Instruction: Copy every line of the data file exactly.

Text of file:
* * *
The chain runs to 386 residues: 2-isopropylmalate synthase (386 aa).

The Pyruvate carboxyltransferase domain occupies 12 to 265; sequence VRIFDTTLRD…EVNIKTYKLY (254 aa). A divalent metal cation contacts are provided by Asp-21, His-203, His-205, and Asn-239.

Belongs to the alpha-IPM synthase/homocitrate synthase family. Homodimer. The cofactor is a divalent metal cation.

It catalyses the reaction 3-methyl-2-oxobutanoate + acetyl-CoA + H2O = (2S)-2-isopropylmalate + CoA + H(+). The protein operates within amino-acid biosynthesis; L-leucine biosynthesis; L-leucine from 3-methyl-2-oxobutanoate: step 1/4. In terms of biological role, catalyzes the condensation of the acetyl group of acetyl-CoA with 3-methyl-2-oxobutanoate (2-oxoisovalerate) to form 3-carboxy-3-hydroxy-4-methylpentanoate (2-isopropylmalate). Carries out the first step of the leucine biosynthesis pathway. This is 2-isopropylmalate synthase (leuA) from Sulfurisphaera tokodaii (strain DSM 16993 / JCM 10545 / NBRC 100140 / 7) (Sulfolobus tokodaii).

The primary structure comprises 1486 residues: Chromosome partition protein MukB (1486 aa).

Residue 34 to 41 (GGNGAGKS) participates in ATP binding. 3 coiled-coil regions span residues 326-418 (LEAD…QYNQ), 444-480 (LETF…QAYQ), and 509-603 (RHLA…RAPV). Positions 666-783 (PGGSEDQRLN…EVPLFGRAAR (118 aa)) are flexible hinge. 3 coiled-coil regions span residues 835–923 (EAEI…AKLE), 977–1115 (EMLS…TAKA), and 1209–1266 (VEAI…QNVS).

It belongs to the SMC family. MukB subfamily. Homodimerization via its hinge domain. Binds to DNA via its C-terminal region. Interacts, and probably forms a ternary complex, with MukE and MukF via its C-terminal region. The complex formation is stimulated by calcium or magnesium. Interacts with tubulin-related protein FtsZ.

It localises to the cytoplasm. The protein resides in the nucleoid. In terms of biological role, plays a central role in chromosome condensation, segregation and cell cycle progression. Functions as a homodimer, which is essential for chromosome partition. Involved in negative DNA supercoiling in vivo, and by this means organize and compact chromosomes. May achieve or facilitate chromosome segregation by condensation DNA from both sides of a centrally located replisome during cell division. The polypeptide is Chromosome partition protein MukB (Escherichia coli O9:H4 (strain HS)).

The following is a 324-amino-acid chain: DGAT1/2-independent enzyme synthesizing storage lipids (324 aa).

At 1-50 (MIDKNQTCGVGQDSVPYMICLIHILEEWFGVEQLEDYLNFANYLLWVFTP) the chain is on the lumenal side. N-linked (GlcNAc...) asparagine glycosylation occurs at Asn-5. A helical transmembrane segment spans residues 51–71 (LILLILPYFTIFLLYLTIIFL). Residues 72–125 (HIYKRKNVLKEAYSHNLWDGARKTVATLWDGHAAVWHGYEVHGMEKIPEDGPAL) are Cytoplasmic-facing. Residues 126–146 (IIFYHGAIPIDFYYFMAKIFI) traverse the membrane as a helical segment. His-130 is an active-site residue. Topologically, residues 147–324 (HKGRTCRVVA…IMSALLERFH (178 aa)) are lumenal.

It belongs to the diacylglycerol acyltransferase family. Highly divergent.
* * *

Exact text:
The chain runs to 386 residues: 2-isopropylmalate synthase (386 aa).

The Pyruvate carboxyltransferase domain occupies 12 to 265; sequence VRIFDTTLRD…EVNIKTYKLY (254 aa). A divalent metal cation contacts are provided by Asp-21, His-203, His-205, and Asn-239.

Belongs to the alpha-IPM synthase/homocitrate synthase family. Homodimer. The cofactor is a divalent metal cation.

It catalyses the reaction 3-methyl-2-oxobutanoate + acetyl-CoA + H2O = (2S)-2-isopropylmalate + CoA + H(+). The protein operates within amino-acid biosynthesis; L-leucine biosynthesis; L-leucine from 3-methyl-2-oxobutanoate: step 1/4. In terms of biological role, catalyzes the condensation of the acetyl group of acetyl-CoA with 3-methyl-2-oxobutanoate (2-oxoisovalerate) to form 3-carboxy-3-hydroxy-4-methylpentanoate (2-isopropylmalate). Carries out the first step of the leucine biosynthesis pathway. This is 2-isopropylmalate synthase (leuA) from Sulfurisphaera tokodaii (strain DSM 16993 / JCM 10545 / NBRC 100140 / 7) (Sulfolobus tokodaii).

The primary structure comprises 1486 residues: Chromosome partition protein MukB (1486 aa).

Residue 34 to 41 (GGNGAGKS) participates in ATP binding. 3 coiled-coil regions span residues 326-418 (LEAD…QYNQ), 444-480 (LETF…QAYQ), and 509-603 (RHLA…RAPV). Positions 666-783 (PGGSEDQRLN…EVPLFGRAAR (118 aa)) are flexible hinge. 3 coiled-coil regions span residues 835–923 (EAEI…AKLE), 977–1115 (EMLS…TAKA), and 1209–1266 (VEAI…QNVS).

It belongs to the SMC family. MukB subfamily. Homodimerization via its hinge domain. Binds to DNA via its C-terminal region. Interacts, and probably forms a ternary complex, with MukE and MukF via its C-terminal region. The complex formation is stimulated by calcium or magnesium. Interacts with tubulin-related protein FtsZ.

It localises to the cytoplasm. The protein resides in the nucleoid. In terms of biological role, plays a central role in chromosome condensation, segregation and cell cycle progression. Functions as a homodimer, which is essential for chromosome partition. Involved in negative DNA supercoiling in vivo, and by this means organize and compact chromosomes. May achieve or facilitate chromosome segregation by condensation DNA from both sides of a centrally located replisome during cell division. The polypeptide is Chromosome partition protein MukB (Escherichia coli O9:H4 (strain HS)).

The following is a 324-amino-acid chain: DGAT1/2-independent enzyme synthesizing storage lipids (324 aa).

At 1-50 (MIDKNQTCGVGQDSVPYMICLIHILEEWFGVEQLEDYLNFANYLLWVFTP) the chain is on the lumenal side. N-linked (GlcNAc...) asparagine glycosylation occurs at Asn-5. A helical transmembrane segment spans residues 51–71 (LILLILPYFTIFLLYLTIIFL). Residues 72–125 (HIYKRKNVLKEAYSHNLWDGARKTVATLWDGHAAVWHGYEVHGMEKIPEDGPAL) are Cytoplasmic-facing. Residues 126–146 (IIFYHGAIPIDFYYFMAKIFI) traverse the membrane as a helical segment. His-130 is an active-site residue. Topologically, residues 147–324 (HKGRTCRVVA…IMSALLERFH (178 aa)) are lumenal.

It belongs to the diacylglycerol acyltransferase family. Highly divergent.